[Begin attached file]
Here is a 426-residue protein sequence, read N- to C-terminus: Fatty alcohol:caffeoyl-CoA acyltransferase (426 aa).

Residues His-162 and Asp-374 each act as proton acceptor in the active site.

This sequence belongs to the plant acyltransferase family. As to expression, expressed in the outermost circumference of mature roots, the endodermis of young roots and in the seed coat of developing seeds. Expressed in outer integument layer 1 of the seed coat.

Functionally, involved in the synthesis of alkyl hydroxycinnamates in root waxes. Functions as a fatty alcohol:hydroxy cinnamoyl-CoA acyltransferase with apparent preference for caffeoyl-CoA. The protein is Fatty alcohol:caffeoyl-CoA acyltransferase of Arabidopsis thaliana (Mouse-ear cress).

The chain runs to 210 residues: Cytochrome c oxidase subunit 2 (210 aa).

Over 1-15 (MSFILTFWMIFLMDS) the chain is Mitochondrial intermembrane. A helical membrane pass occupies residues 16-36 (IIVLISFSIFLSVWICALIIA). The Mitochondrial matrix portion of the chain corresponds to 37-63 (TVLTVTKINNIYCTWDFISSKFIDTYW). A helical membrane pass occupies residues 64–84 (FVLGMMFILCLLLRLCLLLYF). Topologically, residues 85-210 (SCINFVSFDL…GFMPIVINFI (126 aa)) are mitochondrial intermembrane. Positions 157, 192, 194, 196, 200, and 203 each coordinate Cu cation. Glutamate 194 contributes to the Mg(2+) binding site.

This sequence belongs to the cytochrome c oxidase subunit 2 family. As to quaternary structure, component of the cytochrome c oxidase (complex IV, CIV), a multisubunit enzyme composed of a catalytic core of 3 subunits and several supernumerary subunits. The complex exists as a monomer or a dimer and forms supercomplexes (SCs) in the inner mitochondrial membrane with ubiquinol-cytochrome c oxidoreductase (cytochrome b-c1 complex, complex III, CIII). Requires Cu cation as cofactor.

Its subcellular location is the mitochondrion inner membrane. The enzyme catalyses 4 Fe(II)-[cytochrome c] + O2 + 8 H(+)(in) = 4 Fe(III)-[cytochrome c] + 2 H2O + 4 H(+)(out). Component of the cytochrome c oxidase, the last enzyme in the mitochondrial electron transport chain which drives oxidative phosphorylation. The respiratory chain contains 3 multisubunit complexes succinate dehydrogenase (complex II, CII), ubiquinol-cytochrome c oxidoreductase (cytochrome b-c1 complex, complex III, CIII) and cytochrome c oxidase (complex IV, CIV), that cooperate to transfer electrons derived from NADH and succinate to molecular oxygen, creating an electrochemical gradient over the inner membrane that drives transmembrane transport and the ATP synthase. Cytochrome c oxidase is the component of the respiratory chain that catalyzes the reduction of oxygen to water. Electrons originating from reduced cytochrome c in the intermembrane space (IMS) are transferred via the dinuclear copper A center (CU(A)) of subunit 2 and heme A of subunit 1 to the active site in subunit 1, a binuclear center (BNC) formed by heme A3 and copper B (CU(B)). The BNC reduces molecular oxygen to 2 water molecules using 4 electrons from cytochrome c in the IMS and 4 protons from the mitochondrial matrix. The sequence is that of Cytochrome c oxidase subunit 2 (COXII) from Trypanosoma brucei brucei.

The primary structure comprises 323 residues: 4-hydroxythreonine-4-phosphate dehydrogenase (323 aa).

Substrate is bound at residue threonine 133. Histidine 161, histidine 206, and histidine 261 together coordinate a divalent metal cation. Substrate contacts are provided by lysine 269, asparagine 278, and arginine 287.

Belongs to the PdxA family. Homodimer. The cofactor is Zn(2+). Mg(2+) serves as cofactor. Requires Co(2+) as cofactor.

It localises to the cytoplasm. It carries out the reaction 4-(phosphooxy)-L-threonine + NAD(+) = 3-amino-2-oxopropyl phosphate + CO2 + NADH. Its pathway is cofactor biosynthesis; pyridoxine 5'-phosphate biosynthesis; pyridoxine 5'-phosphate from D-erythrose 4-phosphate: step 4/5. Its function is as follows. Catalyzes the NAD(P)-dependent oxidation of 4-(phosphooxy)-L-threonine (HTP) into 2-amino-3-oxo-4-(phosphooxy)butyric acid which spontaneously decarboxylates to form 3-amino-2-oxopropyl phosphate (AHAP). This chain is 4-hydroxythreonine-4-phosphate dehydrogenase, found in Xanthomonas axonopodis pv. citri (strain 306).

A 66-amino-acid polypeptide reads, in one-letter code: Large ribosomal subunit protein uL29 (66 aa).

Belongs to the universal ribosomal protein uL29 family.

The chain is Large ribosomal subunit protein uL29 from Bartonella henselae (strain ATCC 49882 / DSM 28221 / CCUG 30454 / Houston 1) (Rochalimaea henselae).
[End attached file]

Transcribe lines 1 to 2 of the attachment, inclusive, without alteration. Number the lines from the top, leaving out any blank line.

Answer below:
Here is a 426-residue protein sequence, read N- to C-terminus: Fatty alcohol:caffeoyl-CoA acyltransferase (426 aa).

Residues His-162 and Asp-374 each act as proton acceptor in the active site.